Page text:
Theresa May said this week that ‘the end of austerity’ is in sight. She told the Conservative Party conference that if a deal on Britain’s withdrawal from the European Union next March could be agreed, her government would be able to ease the pressure on public spending.

There would be a ‘deal dividend’ and austerity would come to an end. But Mrs May is also on record telling voters at the election last year that there are no ‘magic money trees’. So how is an end to austerity going to be paid for? 

There is little doubt that the impetus behind the Prime Minister’s declaration was primarily political rather than economic. We know that because she said so herself:   ‘The British people need to know the end is in sight and our message to them must be this: we get it’.

It was actually something of a political event that Mrs May used the word ‘austerity’ at all. Rather in the way that Margaret Thatcher always refused to call the poll tax the poll tax and insisted on calling it ‘community charge’, so Mrs May and her party have avoided the term ‘austerity’. That’s the word her opponents used. She    preferred the expression ‘reducing the deficit’.

In fact the word ‘austerity’ has meant different things to different people at different times since we were plunged into it after the financial crash ten years ago. The effect of the crash was to produce a sharp recession which put paid to the expansive plans for public spending first laid out by Gordon Brown’s government and which the then opposition Tory leader, David Cameron, had said he was broadly happy to go along with should he come to power.  

Instead both were faced with a fiscal crisis. The recession added to the pressures on government spending while also slashing tax revenues, with the result that the government deficit – the excess of its spending over its revenues – soared. By 2010 the deficit was running at around 10% of national income a year, and these accumulated deficits added to the total of outstanding government debt. It more than doubled as a percentage of national income, approaching 100%, an exceptionally high figure in peacetime.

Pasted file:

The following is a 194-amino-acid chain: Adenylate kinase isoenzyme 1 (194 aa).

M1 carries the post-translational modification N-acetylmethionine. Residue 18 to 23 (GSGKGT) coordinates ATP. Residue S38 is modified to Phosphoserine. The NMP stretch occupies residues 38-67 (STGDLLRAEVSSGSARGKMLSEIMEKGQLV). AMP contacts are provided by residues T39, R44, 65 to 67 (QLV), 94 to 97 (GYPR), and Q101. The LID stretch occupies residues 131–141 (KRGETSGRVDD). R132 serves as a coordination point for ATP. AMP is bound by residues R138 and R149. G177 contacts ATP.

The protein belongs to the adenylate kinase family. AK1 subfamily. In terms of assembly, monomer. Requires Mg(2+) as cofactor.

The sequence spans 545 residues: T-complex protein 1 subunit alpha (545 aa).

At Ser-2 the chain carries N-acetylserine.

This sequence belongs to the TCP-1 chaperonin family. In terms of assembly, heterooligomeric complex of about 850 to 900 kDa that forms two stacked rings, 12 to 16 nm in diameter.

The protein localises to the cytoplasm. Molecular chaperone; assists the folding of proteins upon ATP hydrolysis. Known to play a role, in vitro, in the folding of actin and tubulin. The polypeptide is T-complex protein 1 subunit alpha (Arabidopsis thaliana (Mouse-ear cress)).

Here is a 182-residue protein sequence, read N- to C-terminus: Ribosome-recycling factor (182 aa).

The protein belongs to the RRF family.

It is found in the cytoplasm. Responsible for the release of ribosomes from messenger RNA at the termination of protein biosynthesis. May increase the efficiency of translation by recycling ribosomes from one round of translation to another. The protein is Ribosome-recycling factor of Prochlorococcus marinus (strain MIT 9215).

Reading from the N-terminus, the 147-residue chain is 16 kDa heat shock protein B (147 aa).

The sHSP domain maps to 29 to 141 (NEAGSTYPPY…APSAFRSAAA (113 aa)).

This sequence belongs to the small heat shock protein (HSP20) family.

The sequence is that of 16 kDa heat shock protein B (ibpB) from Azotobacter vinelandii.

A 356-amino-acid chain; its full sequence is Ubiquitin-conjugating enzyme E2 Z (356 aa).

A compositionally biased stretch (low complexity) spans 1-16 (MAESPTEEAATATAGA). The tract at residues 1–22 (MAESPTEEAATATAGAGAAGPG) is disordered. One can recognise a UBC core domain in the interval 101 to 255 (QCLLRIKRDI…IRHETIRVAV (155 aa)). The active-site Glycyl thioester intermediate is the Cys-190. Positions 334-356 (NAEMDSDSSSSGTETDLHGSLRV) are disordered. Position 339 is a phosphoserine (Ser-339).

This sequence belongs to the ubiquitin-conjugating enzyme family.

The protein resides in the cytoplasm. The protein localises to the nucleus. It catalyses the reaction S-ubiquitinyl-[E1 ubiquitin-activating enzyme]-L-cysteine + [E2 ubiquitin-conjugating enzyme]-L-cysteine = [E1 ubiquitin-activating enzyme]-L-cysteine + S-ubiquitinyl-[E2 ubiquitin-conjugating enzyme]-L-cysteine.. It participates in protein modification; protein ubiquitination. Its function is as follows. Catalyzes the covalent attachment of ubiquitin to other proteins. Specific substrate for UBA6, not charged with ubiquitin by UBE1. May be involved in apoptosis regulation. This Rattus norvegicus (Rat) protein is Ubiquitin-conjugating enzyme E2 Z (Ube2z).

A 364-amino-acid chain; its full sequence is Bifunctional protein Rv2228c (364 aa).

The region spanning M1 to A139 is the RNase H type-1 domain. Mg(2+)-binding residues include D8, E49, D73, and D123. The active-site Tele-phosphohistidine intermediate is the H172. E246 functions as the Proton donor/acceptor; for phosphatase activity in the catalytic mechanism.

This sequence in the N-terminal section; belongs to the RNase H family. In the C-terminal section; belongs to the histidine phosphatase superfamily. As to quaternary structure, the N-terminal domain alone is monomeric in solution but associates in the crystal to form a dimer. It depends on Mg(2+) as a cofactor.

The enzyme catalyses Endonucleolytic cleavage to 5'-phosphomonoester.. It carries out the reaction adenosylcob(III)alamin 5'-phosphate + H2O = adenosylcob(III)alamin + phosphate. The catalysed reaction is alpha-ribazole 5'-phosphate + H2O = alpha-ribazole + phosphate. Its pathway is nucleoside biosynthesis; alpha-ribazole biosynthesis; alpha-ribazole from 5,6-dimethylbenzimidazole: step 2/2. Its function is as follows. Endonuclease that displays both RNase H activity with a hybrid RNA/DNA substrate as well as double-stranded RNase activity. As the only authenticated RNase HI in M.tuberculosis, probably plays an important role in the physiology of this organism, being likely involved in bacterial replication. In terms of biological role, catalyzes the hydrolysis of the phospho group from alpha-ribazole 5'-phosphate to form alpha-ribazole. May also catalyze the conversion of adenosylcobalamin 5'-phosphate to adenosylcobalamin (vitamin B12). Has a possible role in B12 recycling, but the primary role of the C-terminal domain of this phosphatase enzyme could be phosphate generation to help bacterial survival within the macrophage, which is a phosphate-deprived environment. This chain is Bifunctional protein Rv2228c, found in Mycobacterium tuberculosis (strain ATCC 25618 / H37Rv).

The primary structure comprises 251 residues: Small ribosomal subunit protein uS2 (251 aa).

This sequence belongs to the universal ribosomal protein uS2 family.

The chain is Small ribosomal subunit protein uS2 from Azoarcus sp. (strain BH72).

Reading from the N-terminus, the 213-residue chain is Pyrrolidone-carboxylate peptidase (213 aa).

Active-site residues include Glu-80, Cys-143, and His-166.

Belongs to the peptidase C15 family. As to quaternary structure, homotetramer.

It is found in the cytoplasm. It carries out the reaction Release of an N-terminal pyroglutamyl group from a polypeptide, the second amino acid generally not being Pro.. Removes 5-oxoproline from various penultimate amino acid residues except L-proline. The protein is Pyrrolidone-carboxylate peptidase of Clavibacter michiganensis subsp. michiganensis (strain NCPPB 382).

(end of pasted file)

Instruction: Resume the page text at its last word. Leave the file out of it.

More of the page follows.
Everyone agreed that the deficit would have to come down. The argument was about how quickly it should be attempted. After 2010, Labour, now in opposition, said the new coalition government was trying to do it too quickly. For the first time it called the policy of sharp cuts in public spending ‘the policy of austerity’. The Conservative chancellor, George Osborne, retorted that this just showed Labour wasn’t serious about ‘reducing the deficit’ But his actions did not mimic his words. He covertly followed their advice and slowed things up, with the inevitable result that ‘austerity’ spread out over a longer time.

So it’s only now, ten years after the crash and eight years after the Tories came back into power, that the deficit has been reduced  to 2%, a figure that most observers would regard as sustainable, though the Tories still want to eliminate it altogether. In economic terms, therefore, Mrs May is justified in claiming that ‘the end of austerity’ is in sight:  the deficit has been reduced to manageable terms.

But most people don’t think of austerity in the dry economic sense of a policy designed to reduce a particular statistic to a number that can be lived with. To them, austerity simply means ‘cuts’, the cuts to the public services they have been enduring for the last decade or the freeze on their pay if they happen to work in the public sector.

The arithmetic is simple enough. If a government wants to reduce its deficit it must either raise taxes, cut spending or do both. The Tories have done both but they chose to let spending cuts take the bulk of the strain. In real terms spending by departments overall fell by over 14% between 2010 and this year, and as a proportion of the national income spent on them, it was cut by 28%. Some individual departments have been hit much more savagely and even those services that are supposed to have been protected, like health, have felt the effect because they no longer enjoyed the big real increases in spending they had become used to and which, in a world of increasing demand, they needed just to stand still. Most public sector workers had their pay frozen until very recently.